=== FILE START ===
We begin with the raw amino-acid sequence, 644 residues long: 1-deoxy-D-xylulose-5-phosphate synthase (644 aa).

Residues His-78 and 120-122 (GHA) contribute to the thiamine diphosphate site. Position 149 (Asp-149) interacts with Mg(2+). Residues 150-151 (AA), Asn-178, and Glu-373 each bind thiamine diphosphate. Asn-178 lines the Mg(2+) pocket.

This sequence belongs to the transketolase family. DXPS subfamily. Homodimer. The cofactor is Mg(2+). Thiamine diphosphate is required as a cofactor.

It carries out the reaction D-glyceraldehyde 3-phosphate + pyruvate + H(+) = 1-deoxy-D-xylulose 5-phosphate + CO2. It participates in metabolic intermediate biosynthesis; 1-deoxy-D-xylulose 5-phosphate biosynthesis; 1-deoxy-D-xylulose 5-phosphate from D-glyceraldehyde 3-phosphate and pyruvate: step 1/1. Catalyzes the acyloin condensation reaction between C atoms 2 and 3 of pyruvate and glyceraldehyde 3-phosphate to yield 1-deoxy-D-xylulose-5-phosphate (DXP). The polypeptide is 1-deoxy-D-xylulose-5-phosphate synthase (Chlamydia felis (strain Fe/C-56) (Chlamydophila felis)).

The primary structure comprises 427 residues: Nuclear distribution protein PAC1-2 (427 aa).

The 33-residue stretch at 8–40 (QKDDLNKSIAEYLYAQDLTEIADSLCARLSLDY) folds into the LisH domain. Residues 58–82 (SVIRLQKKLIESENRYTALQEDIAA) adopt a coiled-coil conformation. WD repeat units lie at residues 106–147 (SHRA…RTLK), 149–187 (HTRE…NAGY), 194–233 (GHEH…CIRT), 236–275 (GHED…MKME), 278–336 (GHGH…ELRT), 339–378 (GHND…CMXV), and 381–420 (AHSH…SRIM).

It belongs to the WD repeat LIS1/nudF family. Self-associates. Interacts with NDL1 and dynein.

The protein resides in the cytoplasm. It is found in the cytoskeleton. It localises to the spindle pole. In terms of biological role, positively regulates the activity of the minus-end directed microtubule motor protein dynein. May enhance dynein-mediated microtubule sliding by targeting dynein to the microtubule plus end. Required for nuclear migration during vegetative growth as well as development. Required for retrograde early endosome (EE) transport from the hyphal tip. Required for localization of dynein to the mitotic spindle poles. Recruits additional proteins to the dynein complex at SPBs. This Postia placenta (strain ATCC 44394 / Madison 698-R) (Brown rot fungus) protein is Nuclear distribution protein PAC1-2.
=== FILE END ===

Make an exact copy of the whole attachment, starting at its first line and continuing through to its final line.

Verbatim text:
We begin with the raw amino-acid sequence, 644 residues long: 1-deoxy-D-xylulose-5-phosphate synthase (644 aa).

Residues His-78 and 120-122 (GHA) contribute to the thiamine diphosphate site. Position 149 (Asp-149) interacts with Mg(2+). Residues 150-151 (AA), Asn-178, and Glu-373 each bind thiamine diphosphate. Asn-178 lines the Mg(2+) pocket.

This sequence belongs to the transketolase family. DXPS subfamily. Homodimer. The cofactor is Mg(2+). Thiamine diphosphate is required as a cofactor.

It carries out the reaction D-glyceraldehyde 3-phosphate + pyruvate + H(+) = 1-deoxy-D-xylulose 5-phosphate + CO2. It participates in metabolic intermediate biosynthesis; 1-deoxy-D-xylulose 5-phosphate biosynthesis; 1-deoxy-D-xylulose 5-phosphate from D-glyceraldehyde 3-phosphate and pyruvate: step 1/1. Catalyzes the acyloin condensation reaction between C atoms 2 and 3 of pyruvate and glyceraldehyde 3-phosphate to yield 1-deoxy-D-xylulose-5-phosphate (DXP). The polypeptide is 1-deoxy-D-xylulose-5-phosphate synthase (Chlamydia felis (strain Fe/C-56) (Chlamydophila felis)).

The primary structure comprises 427 residues: Nuclear distribution protein PAC1-2 (427 aa).

The 33-residue stretch at 8–40 (QKDDLNKSIAEYLYAQDLTEIADSLCARLSLDY) folds into the LisH domain. Residues 58–82 (SVIRLQKKLIESENRYTALQEDIAA) adopt a coiled-coil conformation. WD repeat units lie at residues 106–147 (SHRA…RTLK), 149–187 (HTRE…NAGY), 194–233 (GHEH…CIRT), 236–275 (GHED…MKME), 278–336 (GHGH…ELRT), 339–378 (GHND…CMXV), and 381–420 (AHSH…SRIM).

It belongs to the WD repeat LIS1/nudF family. Self-associates. Interacts with NDL1 and dynein.

The protein resides in the cytoplasm. It is found in the cytoskeleton. It localises to the spindle pole. In terms of biological role, positively regulates the activity of the minus-end directed microtubule motor protein dynein. May enhance dynein-mediated microtubule sliding by targeting dynein to the microtubule plus end. Required for nuclear migration during vegetative growth as well as development. Required for retrograde early endosome (EE) transport from the hyphal tip. Required for localization of dynein to the mitotic spindle poles. Recruits additional proteins to the dynein complex at SPBs. This Postia placenta (strain ATCC 44394 / Madison 698-R) (Brown rot fungus) protein is Nuclear distribution protein PAC1-2.